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Mainstream 3-Row Plug-In Hybrid SUV Options Are Slim But New Mazda CX-90 Spices Things Up

Do you want a 3-row plug-in hybrid (PHEV) SUV to pack around lots of people and stuff while lowering your carbon footprint on your daily drives? Are you frustrated by the relative lack of options, and or the prices, for 3-row PHEV SUVs? 2023 is going to see the arrival of at least one new 3-row PHEV SUV and the beginnings of a real competition among the few brands that offer such vehicles.

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The list of 3-row PHEV SUVs on sale in the US for 2023 isn’t that long, but it includes models from: Kia (the Sorento PHEV), Mazda (forthcoming CX-90 PHEV), Mitsubishi (Outlander PHEV), Lincoln (Aviator Grand Touring PHEV), Range Rover (P440e AWD PHEV) and Volvo (XC90 Recharge).

Half of these PHEV SUVs are luxury vehicles whose prices are about $70k and up (the Lincoln having the lowest starting price at just under $70k, the Range Rover in the low 6 digit range).

The luxury price points are a bit higher than the mainstream options, as you might expect. The mainstream models have base MSRPs starting in the $40k (Mitsubishi) to $50k and up range. I will only mention the luxury versions briefly and focus more coverage on the mainstream options since fewer people will be shopping for the spendier models. I’ll point out that of all the PHEV SUVs, in base model specs, the Range Rover has the largest battery (38.2 kWh) and longest EV only range (50+ miles), the Lincoln has the shortest EV only range (21 miles) and the Volvo has the most horsepower (455 max combined) and torque (523 lb. ft). Note that at least a couple of these PHEVs haven’t gone on sale yet but all will be available sometime this year.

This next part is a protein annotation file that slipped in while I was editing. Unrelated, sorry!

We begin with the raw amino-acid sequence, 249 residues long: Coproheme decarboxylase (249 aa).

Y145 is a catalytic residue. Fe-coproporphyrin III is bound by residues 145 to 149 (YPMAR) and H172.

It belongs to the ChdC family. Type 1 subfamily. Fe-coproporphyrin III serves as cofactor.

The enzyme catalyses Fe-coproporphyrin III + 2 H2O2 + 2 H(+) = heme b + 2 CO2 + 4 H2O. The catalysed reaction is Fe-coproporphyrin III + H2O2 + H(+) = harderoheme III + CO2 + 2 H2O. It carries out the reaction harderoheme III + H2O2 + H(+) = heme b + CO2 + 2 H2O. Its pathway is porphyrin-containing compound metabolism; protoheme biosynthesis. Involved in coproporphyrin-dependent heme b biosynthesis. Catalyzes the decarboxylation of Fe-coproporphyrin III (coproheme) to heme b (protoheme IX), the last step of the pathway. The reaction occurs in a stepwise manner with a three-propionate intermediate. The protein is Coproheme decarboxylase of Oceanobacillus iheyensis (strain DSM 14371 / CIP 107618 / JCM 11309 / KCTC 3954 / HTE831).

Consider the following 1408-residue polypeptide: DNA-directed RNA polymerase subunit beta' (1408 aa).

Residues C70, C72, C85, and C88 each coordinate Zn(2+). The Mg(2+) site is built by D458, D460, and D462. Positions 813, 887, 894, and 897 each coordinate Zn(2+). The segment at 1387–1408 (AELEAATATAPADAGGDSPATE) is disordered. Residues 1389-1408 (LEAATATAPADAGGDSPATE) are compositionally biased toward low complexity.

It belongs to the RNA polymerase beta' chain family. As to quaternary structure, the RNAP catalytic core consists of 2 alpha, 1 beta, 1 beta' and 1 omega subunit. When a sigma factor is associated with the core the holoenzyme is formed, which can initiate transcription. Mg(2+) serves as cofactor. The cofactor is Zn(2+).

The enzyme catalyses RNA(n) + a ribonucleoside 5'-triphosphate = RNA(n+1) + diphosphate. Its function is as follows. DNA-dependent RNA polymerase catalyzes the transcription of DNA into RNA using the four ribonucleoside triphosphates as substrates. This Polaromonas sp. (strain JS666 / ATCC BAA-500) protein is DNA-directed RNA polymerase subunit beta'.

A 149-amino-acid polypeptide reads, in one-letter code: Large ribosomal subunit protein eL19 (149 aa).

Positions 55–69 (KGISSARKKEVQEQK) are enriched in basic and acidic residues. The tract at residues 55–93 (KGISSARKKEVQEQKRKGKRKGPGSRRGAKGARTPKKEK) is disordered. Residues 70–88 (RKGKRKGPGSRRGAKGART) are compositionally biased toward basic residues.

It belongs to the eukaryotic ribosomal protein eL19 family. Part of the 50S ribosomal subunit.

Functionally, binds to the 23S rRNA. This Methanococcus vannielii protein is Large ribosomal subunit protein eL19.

Lets focus on the mainstream options starting with the lowest, base model price point, according to the MSRP. The Mitsubishi Outlander PHEV, with a starting price of $39,845, is by far the lowest priced 3 row PHEV currently on sale in the US. It is capable and well appointed, has the largest battery capacity of the 3 mainstream PHEVs (at 20 kWh) and likely the greatest range in battery only mode (at 38 miles). I say “likely” because the specs for the Mazda are still TBD, but it would likely not have more than low to mid 30’s battery only range (though one publication estimates only 20-25 miles of battery only range).

My estimate, based purely on the size of the Mazda’s battery (17.8 kWh) and weight of around 5,000 lbs, is 33 miles of range, but that is simply a guess.

The Kia Sorento PHEV is rated for 32 miles of battery only range, though I have pushed it to 41 miles by driving gently. Returning to the Mitsubishi, I’ll point out that it is the smallest PHEV in this list and really is more of a compact SUV size that manages to squeeze in a 3rd row. Thus, if you truly need the capability or capacity of a 3 row SUV, the Mitsubishi probably isn’t the best choice as either the Kia or Mazda offer significantly more space inside.

The Mazda is the largest, most capacious option of the mainstream SUVs by a healthy margin at almost a foot longer, around 3 inches wider - not counting wheel well arches - and almost 2 inches taller than the Kia. Not only is the Mazda the largest of the 3 mainstream SUV PHEVs, it is the only one in the US that will come with seating for up to 8 (depending on trim).